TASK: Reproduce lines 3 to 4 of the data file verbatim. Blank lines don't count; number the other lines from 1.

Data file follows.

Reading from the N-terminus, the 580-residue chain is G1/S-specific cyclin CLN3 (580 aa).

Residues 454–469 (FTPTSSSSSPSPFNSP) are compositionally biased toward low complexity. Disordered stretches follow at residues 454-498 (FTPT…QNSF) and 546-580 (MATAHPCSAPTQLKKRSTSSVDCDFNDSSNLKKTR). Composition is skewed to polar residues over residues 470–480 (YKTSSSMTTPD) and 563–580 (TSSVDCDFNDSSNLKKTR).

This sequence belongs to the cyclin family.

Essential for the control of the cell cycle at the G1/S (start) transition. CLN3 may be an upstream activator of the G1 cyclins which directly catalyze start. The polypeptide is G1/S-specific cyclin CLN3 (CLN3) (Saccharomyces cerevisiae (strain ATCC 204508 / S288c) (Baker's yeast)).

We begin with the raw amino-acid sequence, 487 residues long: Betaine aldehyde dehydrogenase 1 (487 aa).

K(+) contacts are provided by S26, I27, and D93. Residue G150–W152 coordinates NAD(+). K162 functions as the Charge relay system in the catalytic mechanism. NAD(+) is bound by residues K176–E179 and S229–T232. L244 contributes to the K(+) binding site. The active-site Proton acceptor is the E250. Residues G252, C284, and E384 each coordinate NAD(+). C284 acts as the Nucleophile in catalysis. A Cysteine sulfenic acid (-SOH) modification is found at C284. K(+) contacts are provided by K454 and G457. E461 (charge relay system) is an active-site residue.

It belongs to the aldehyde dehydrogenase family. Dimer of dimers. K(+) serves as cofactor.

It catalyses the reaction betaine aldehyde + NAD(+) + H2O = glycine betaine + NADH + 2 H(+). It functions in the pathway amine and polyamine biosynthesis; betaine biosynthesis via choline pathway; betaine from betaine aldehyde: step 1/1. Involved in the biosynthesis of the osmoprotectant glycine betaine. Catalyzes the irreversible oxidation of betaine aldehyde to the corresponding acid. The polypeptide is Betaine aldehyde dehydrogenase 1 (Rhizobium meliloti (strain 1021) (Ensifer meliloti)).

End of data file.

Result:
This sequence belongs to the cyclin family.

Essential for the control of the cell cycle at the G1/S (start) transition. CLN3 may be an upstream activator of the G1 cyclins which directly catalyze start. The polypeptide is G1/S-specific cyclin CLN3 (CLN3) (Saccharomyces cerevisiae (strain ATCC 204508 / S288c) (Baker's yeast)).